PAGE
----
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Dmitri Ivanov wrote:
> --- In [log in to unmask], "<deinx nxtxr>" <deinx.nxtxr@...>
> wrote:
>> I've had a few ideas myself for promoting languages.  How about
>>  taking a business-like approach.  Commerce and trade are what
>>  historically have motivated many people to learn new
>> languages.  How about setting up an an online store, or maybe
>> an auction site like E-Bay in Esperanto?  If the deals offered
>> are good enough not only would it bring together E-istoj, but
>> the revenue could be reinvested in the E-o movement for further
>> campaigns.  Even having a multilingual site, but offing a small
>> discount to those who order using the E-o version may provide
>> someone an incentive to at least take a look at E-o (or
>> whatever language you are trying to promote).
> 
> Bribe senators and pass a Neo Patwa amendment to the
> constitution.

Now this would work.  Then NP would become a required part of every 
child's school curriculum.  Teaching it to them doesn't mean they'll 
use it, so the schools will have to start teaching classes in NP.


> Open a cinema company "sasXXXsek productions".

There are already plenty of places to get porn without having to 
learn a conlang.  Would only work if there was some unique gimmick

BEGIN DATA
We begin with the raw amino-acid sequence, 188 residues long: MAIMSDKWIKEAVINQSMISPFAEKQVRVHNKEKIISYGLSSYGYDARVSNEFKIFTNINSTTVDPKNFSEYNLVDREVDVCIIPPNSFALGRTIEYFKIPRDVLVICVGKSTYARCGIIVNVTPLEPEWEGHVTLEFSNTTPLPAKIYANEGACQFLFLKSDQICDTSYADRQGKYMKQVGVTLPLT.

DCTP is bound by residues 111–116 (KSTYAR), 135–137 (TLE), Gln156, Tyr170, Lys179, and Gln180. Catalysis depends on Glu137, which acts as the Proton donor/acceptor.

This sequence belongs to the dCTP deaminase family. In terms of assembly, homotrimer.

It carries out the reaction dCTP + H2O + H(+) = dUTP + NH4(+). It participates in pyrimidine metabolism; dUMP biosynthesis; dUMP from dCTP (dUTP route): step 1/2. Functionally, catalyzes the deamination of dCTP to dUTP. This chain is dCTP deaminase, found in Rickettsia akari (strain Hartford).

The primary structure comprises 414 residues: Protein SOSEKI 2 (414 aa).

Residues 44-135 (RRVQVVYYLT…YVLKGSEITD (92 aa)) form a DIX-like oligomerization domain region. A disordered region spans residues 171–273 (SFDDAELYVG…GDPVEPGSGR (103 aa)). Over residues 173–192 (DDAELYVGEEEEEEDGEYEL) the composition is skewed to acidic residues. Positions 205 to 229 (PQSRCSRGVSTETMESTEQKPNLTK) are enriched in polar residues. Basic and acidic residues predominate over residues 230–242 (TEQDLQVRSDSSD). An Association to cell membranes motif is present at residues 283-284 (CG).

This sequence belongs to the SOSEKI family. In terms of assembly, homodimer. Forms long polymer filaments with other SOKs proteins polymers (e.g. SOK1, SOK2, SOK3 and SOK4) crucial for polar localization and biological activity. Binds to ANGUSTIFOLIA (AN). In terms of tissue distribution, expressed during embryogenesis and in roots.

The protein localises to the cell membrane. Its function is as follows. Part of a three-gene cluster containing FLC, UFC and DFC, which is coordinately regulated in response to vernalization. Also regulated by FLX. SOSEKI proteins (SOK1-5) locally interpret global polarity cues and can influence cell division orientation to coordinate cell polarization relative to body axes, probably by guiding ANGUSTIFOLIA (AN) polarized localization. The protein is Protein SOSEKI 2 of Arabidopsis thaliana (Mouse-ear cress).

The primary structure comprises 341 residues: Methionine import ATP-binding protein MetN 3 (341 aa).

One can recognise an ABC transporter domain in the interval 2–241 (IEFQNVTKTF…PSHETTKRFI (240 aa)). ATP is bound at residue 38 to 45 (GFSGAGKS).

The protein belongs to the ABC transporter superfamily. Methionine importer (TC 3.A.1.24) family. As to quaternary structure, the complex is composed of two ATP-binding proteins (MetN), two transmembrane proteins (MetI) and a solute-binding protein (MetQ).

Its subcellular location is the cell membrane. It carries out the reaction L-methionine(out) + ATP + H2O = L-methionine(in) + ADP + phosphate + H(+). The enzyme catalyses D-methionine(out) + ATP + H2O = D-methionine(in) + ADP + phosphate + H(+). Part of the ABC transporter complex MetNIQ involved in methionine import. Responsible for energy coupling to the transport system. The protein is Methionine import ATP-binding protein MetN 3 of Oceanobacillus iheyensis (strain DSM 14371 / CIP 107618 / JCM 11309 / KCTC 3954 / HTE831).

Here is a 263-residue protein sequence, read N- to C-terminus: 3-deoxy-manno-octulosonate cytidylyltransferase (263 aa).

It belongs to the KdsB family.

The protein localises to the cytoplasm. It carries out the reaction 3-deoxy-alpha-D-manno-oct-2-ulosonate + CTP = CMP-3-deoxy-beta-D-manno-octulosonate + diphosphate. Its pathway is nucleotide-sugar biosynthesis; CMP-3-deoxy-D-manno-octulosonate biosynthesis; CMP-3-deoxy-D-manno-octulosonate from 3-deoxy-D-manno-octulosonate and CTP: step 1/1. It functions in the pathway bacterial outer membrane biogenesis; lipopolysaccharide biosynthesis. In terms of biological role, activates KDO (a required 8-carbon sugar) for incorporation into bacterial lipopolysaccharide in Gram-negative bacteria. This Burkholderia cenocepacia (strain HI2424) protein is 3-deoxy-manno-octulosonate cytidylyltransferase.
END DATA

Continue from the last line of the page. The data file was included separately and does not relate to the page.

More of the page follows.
associated with it.  Maybe offer free phone sex (telxfonxses) in S:S:.


> Tempt a celebrity (Obama or Shakruh Khan) to learn a conlang, and
> many others will do the same. For Obama it will be even good to
> speak Sasxsek: if anything, he can always say that people just
> got him wrong.

A celebrity may not be able to recruit speakers as such, but the 
backing of a celebrity will at least get it noticed.  I've never 
seen any evidence that William Shatner speaks E-o, despite his role 
in "Incubus".  Celebrities though are the last people that would 
need to learn an auxlang.  They are rich enough to afford translators.


> Still better, become a celebrity yourself. Winning Olympic games
> in broad jump should be sufficient.

At least here in the US, Olympic athletes tend to have very 
short-lived fame.  And there's generally only one outstanding star 
from each edition of the Games.